Wednesday, November 3, 2010

Window on Eurasia: Can Translating Erotica Save a Finno-Ugric Nation in the Middle Volga?

Paul Goble

Staunton, November 3 – Given Moscow’s cuts in non-Russian language instruction and declining interest among many younger non-Russians in retaining their national languages, an Udmurt editor has come up with an unusual strategy: He is translating the Kamasutra into Udmurt in the hopes of attracting a new generation of readers to that language.
In an interview with “Moya Udmurtia” television last week, Pyotr Zakharov, the chief editor of the Udmurt-language journal “Invozho,” said that at a time when readers of the national language are “becoming fewer and fewer” and “interest in a small local language is being lost,” projects like this one are absolutely necessary (
The translation of the famous Indian encyclopedia of love will first appear on the website of his journal later this month, he said, and then be published as a richly illustrated separate book, in a few copies to start but more if there is demand, all in the aid “of preserving interest in the native language” of the Udmurts.
The editor then told the Susanin News Agency that he and his colleagues in fact had begun work on translations of erotic texts in the 1990s but had then turned to other tasks. Now the fate of the Udmurt language and hence of the Udmurt nation hangs in the balance, and so he had resumed work on the Kamasutra (
The translation has not been easy, he continued, because “the book must have its own unrepeatable national coloration,” even as it “corresponds to the general idea of the original Indian variant.” At present, he said, he is involved in editing the translation, making sure that the Udmurt words about anatomy and about attitudes toward various aspects of love are correct.
“The creation of an Udmurt sex handbook must ensure the preservation and popularization of the [Udmurt] language,” Zakharov said, arguing that “if there is a Tibetan ‘Kamasutra’ and an Indian one, then there must be an Udmurt one as well.” And he said he will ensure that one does appear.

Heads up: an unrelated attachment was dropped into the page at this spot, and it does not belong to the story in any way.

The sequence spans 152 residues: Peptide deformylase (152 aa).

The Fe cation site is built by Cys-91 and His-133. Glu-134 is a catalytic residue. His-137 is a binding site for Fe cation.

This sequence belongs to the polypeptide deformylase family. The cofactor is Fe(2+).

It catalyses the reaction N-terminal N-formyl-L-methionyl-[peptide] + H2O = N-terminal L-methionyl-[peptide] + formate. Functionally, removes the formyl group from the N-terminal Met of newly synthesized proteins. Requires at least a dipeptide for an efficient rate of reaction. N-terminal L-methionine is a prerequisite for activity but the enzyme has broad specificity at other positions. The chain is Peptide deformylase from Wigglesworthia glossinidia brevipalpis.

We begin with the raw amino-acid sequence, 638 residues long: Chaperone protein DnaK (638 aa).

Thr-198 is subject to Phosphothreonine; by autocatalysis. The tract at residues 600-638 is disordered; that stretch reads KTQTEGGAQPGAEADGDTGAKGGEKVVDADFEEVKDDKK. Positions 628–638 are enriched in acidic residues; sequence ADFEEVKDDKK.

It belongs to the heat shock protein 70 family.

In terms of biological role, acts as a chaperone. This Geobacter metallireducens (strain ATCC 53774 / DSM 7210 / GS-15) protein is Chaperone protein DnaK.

At one level, of course, this effort by an Udmurt editor qualifies as a humorous anecdote given the size of the Udmurt nation and the improbable nature of the translation of such a work into its language. But at another level, it reflects a far more serious problem, one that many smaller nations inside the Russian Federation now face.
On the one hand, both because of Russian state policy and the pressures of globalization, these languages are in many cases declining, often unable to keep enough young people interested to ensure that they will remain widely used in the next generation. (On that problem see
And on the other hand, there is a risk that some efforts to preserve these languages end by reducing them to small isolated niches or turning them into a laughing matter, much as some translations of obscure works by émigrés in Soviet times – one thinks of the Belarusian translation of the complete works of Plato, for example – did then.
But there may be another side to this story: Zakharov is using the most modern forms of communication – the Internet and TV --to promote his translation of a book many young Udmurts may want to read, and there is the precedent that languages and peoples that were a joke for some turned out to have a better future than even those supporting them dared hope.

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